Physics Department Seminar University of Alaska Fairbanks

J O U R N A L    C L U B


Observations of the 2021 Muldrow Glacier Surge in Denali National Park

David Polashenski
Geophysics Dept./GI UAF



Throughout the world, approximately one percent of glaciers are known to exhibit surge-type behavior. In general, these systems are distinct from non-surging glaciers which have relatively consistent velocities through time. Surging glaciers, in contrast, are known to exhibit prolonged (years to decades) quiescent phases during which the rate of ice mass transport can be multiple orders of magnitude slower than during the short-lived surge. The dynamics of glacier surges have been previously observed and described in multiple settings throughout Alaska, however many open questions regarding surge behavior remain. The recent surge of the Muldrow Glacier in Denali National Park provided an incredible opportunity to collect novel datasets with the goal of better understanding surge behavior. After the surge began in early 2021, an extensive campaign was launched by researchers from the National Park Service and the University of Alaska Fairbanks to record this rare event. Only two previous surges of the Muldrow Glacier are known in the written record, one in 1956-57 and the other in the early 1900s. Surface velocities of the glacier were recorded with satellite imagery, on glacier GPS, and a ground based interferometric radar. Multiple aerial surveys utilizing structure from motion photogrammetry provide high resolution digital elevation models throughout the surge allowing for estimates of ice flux. Time lapse photography, an array of seismometers, and stream gauges deployed along the margins of the glacier may provide insight to the subglacial hydrology driving the surge event. Taken together, these datasets offer one of the most complete views to date of a glacier surge and have the potential to significantly improve our understanding of these events.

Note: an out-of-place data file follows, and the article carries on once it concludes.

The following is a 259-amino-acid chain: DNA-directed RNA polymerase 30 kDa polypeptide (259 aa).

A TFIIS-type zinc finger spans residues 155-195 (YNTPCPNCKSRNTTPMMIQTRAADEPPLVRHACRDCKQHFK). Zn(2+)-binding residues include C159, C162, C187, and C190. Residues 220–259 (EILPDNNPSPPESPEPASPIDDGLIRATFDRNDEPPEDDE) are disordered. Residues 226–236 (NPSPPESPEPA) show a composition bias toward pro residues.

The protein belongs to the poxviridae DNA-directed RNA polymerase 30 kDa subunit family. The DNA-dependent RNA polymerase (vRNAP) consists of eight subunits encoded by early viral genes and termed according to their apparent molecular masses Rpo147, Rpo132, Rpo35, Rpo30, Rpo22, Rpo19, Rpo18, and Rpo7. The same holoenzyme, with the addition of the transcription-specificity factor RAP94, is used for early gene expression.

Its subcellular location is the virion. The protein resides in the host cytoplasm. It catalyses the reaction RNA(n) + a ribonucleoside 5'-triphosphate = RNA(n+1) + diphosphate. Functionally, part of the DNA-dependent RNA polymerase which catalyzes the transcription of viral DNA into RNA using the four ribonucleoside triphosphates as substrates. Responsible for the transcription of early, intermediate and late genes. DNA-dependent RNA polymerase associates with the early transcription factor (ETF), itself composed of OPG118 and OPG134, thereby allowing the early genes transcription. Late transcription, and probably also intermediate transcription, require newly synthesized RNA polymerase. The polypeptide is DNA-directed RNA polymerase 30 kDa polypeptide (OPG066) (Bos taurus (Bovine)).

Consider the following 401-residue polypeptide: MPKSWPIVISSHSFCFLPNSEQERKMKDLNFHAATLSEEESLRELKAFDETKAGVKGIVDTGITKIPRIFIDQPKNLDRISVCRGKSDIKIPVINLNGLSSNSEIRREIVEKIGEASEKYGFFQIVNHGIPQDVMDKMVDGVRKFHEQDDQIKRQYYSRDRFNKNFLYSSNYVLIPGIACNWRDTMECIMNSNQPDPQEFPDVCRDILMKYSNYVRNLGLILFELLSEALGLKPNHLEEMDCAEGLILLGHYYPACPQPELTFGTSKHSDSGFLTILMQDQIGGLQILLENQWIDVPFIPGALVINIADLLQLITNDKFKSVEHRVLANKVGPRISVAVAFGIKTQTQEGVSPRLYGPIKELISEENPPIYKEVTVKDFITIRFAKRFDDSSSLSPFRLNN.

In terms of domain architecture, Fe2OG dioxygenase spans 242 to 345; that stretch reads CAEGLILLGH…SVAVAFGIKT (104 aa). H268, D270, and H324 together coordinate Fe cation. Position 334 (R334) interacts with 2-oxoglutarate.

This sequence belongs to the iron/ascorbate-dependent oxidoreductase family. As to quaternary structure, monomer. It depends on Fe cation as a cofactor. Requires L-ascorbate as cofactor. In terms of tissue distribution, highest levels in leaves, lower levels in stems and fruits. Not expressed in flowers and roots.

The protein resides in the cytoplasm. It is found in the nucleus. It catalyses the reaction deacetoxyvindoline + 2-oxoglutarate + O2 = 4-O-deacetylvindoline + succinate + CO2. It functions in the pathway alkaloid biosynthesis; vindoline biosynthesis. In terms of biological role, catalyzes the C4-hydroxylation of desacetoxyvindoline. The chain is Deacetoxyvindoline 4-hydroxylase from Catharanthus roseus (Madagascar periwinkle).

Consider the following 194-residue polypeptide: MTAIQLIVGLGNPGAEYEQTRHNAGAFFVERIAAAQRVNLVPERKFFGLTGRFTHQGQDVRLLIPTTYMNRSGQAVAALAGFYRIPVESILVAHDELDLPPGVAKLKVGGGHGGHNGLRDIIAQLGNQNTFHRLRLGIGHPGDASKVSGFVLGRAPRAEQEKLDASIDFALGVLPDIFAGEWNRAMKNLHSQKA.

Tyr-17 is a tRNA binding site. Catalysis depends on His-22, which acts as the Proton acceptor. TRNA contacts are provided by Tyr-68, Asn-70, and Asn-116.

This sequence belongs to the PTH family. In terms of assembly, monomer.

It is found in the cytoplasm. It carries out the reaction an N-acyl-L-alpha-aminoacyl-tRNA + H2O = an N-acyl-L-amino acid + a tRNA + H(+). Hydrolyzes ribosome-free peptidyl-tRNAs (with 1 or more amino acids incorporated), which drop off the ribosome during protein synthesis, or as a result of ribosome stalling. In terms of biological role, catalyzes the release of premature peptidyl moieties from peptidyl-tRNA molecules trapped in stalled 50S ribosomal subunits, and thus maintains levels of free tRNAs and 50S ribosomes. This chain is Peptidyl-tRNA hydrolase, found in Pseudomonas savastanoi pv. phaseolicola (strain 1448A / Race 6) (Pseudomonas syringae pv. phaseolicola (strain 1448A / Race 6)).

Friday, 19 November 2021

On Zoom only: